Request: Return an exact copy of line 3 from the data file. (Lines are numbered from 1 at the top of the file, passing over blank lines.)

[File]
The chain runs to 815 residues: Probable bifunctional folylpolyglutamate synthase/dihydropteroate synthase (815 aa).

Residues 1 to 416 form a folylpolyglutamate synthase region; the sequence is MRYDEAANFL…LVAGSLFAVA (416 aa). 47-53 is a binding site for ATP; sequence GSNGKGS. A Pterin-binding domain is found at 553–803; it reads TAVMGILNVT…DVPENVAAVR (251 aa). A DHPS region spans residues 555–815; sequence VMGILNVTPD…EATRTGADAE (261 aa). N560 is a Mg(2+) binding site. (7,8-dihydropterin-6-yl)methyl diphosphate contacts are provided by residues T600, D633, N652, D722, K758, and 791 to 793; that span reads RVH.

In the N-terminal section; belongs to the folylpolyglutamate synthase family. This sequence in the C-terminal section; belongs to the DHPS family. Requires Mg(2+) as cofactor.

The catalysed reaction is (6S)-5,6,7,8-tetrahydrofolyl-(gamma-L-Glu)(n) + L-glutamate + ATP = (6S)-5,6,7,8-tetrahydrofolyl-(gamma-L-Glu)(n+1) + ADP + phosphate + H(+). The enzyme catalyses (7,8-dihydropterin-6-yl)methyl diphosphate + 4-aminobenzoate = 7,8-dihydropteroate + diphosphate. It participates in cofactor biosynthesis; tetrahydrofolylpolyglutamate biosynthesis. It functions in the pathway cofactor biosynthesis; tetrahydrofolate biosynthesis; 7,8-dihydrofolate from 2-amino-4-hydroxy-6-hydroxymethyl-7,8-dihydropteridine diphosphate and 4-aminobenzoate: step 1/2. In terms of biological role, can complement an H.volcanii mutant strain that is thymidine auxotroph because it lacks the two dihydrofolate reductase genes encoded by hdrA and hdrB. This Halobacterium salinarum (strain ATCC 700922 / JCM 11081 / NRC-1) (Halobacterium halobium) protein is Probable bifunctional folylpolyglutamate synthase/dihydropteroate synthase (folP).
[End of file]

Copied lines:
In the N-terminal section; belongs to the folylpolyglutamate synthase family. This sequence in the C-terminal section; belongs to the DHPS family. Requires Mg(2+) as cofactor.